HIV prevalence in Malawi is declining overall with new infections reducing from 55,000 in 2011 to 34,000 in 2013. Implementation of effective prevention, treatment, care and support interventions in the national response need to take into consideration certain realities. These realities include the fact that at least half of these infections are occurring among young people aged 15-24 years; and the majority of people being infected are those who were previously considered to be at low risk, for example, couples and partners in stable sexual relationships; the lessons the country has learned through a successful public health approach treatment program, HIV testing and treatment not only improves the lives of those infected but contribute substantially to prevention and the changing legal and social landscape for key populations such as men having sex with men and sex workers.
Early Antiretroviral treatment (ART) is the most powerful intervention available to prevent HIV morbidity and mortality, particularly in the context of Malawi’s health services with limited capacity to diagnose and manage HIV-related diseases. There is overwhelming evidence, including from Malawi, that early ART reduces TB risk by 51%, AIDS-defining clinical events by 51%, and primarily clinical events by 27%.
Malawi’s rapid and successful Antiretroviral Therapy(ARV) scale-up from 2004 to 2014 has critically influenced the HIV epidemic, reducing mortality, morbidity, and transmission. In the one decade since starting the national treatment program:
out of every 20 Malawi adults is now on ART
275,000 deaths have been averted
1.4 million life-years have been gained, primarily among young adults in their peak productive life period.
In 2011, Malawi started implementing Prevention of Mother to Child Transmission (PMTCT) Option B+ policy, making life-long ART available for all HIV infected pregnant and breastfeeding women, regardless of clinical stage or CD4 count. This has resulted in a 66% reduction of vertical transmission within 3 years. This Malawi-pioneered strategy has since been included in global guidance by World Health organisation (WHO). As of February 2014, 12 other African countries were implementing Option B+.
Based on Malawi’s proven ability to sustain a rapid ART scale-up in spite of severe health system constraints, this 5 year strategic plan aims to meet the Ambitious 90-90-90 Treatment Targets released by UNAIDS in 2014, preparing to control the HIV epidemic by 2030. By the end of 2020, Malawi will have:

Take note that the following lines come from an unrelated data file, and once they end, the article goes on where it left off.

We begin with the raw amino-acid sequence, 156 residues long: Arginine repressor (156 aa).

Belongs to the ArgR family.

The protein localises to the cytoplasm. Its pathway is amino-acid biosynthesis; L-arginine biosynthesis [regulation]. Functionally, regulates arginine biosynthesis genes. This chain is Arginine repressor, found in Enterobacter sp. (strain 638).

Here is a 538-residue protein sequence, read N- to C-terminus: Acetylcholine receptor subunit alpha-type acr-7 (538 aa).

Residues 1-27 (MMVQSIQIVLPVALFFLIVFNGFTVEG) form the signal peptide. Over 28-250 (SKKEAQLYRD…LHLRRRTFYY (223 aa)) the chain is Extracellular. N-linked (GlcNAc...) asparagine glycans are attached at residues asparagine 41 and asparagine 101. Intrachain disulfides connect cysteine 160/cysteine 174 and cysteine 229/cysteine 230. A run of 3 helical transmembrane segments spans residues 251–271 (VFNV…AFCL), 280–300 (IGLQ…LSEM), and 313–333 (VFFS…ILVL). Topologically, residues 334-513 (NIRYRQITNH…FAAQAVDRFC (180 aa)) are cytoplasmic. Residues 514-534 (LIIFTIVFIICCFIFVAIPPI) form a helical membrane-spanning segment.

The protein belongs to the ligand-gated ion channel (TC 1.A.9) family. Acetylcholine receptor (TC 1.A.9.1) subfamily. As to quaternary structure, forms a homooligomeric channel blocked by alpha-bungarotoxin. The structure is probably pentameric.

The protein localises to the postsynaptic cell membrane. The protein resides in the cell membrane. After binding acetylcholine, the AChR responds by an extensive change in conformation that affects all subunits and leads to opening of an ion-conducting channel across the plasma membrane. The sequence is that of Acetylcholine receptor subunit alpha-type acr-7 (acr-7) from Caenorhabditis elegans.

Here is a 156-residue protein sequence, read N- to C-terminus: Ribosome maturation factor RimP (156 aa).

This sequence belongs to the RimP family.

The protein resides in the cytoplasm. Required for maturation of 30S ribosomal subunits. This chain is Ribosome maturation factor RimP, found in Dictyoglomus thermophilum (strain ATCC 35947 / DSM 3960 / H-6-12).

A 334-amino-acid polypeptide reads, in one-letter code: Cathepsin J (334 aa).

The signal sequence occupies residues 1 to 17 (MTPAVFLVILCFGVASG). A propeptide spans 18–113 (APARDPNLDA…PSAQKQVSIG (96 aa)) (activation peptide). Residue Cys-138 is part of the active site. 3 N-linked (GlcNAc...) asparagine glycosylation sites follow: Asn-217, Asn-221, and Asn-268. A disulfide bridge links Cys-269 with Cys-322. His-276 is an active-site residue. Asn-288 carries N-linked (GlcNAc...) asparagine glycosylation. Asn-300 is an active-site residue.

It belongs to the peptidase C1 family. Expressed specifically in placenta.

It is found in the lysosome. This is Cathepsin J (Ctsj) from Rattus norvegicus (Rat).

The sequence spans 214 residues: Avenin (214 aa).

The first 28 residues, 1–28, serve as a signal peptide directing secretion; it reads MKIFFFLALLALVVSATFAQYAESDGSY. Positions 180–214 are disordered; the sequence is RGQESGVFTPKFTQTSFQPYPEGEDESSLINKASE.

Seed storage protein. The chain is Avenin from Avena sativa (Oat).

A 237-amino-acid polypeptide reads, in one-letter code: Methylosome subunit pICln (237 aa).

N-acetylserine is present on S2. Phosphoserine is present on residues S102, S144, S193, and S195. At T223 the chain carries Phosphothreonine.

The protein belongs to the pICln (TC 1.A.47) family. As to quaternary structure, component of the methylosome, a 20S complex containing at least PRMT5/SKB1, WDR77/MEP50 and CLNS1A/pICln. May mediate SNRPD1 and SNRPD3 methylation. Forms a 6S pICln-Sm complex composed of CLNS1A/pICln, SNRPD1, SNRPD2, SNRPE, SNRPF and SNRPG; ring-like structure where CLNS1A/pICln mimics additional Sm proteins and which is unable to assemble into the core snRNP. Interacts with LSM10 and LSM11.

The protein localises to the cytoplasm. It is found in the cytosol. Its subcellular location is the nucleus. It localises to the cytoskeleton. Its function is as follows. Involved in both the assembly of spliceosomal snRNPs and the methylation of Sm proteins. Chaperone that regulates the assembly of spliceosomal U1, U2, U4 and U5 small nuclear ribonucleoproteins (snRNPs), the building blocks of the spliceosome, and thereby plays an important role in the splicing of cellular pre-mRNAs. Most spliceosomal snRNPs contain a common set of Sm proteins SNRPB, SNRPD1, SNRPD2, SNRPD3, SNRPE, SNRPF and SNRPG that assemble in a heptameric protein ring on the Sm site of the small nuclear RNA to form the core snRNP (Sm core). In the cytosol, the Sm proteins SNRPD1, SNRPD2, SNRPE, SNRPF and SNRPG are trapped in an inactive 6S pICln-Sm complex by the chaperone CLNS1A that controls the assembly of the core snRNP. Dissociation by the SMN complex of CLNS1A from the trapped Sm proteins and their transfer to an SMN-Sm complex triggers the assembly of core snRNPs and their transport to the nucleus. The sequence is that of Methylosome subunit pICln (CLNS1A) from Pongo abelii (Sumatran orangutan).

Diagnosed 90% of all people living with HIV (PLHIV)
Started and retained 90% of those diagnosed on ART
Achieved viral suppression for 90% of patients on ART
Reaching these 90-90-90 goals in 2020 will result in 760,000 (73%) of the projected 1,042,000 PLHIV being virally suppressed, leading to a dramatic reduction in sexual and vertical transmission at the population level.
By 2020, this strategic plan aims to:
Reduce adult (15-49 years) HIV incidence to 0.2, equivalent to 17,000 new infections annually
Reduce the number of children infected by their mothers to 3,900 annually
Within the 5 year period covered by this plan, Malawi will have:
Prevented an additional 78,000 new adult (15-49 years) infections, compared with a scenario of maintaining the ART cohort at the 2014 level
Prevented 75,000 child infections through Option B+
This 2015-2020 National Strategic Plan (NSP) for HIV will focus on meeting the 90-90-90 targets through identifying critical program and system gaps and ensuring those gaps are closed within the next five years. The NSP cuts across multiple sectors including health, and creates a common understanding for all HIV and AIDS stakeholders: government, civil society, the private sector, and development partners to work together towards achieving the expected results. The NSP is not intended to replace or duplicate other strategies; rather, the NSP provides the guiding or leading document and context within which other sectoral strategic plans and budgets should be formulated, monitored, and coordinated.
Given the aim of extending survival of PLHIV through early treatment, HIV prevalence targets have been replaced by a dynamic target ratio, relating incidence to treatment coverage. Treatment targets have been elaborated through the adoption of improved guidelines and programme scale-up; stigma and discrimination targets are set on the basis of routinely conducted nationally representative studies. The NSP also includes a focus on strengthening the management and coordination of the HIV response, and will be complemented by a costed action plan and other tools (e.g. the National M & E Framework) for its implementation and monitoring.